- Ingest ¼ teaspoon of baking soda in 4 oz. of cold water first thing in the morning, before eating or drinking anything.
- Time how long it takes for you to burp. If it takes longer than 3 minutes, it’s likely you aren’t producing enough stomach acid.
Betaine HCl Challenge
- Another simple, at-home test is the Betaine HCl Challenge. This is essentially a supplement that has stomach acid, betaine (a byproduct from beets), and pepsin (a protein-digesting enzyme).
- Start with one capsule (~600mg) with a normal-size meal. Notice if you feel a warming sensation in the stomach, acid reflux or heartburn.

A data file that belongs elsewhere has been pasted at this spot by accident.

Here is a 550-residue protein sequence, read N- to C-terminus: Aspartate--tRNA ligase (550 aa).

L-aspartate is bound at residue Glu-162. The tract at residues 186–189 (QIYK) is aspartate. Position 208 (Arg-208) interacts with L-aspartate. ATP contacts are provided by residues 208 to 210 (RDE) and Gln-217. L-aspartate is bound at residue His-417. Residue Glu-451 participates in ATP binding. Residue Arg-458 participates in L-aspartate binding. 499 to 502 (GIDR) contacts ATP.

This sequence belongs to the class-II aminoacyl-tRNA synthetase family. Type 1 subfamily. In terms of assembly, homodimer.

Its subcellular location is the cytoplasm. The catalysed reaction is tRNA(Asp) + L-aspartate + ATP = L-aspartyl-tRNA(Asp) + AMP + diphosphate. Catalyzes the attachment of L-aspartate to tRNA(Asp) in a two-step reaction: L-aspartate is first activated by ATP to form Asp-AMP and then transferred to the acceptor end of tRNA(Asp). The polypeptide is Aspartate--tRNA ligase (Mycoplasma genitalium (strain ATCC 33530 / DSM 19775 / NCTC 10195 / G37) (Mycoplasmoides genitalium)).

- Continue to increase the dose (up to 7 capsules) until you feel those sensations, indicating the dose was a bit too much. Then, drop back by one capsule and use that amount to achieve “normal” stomach acid levels. This challenge may help you deduce hypochlorhydria is present.
- This therapy is NOT appropriate for someone with ulcers, gastritis, or esophagitis.
Why is hypochlorhydria a problem?
Chronically low stomach acid is problematic for several reasons.
Stomach acid is protective from bacterial infections and necessary for proper digestion.
Without enough of it, problems can arise like:
- Higher risk for SIBO (small intestinal bacterial overgrowth), which is linked to chronic conditions like IBS.
- Bacterial or fungal infections like H. pylori (which can cause stomach ulcers) or Candida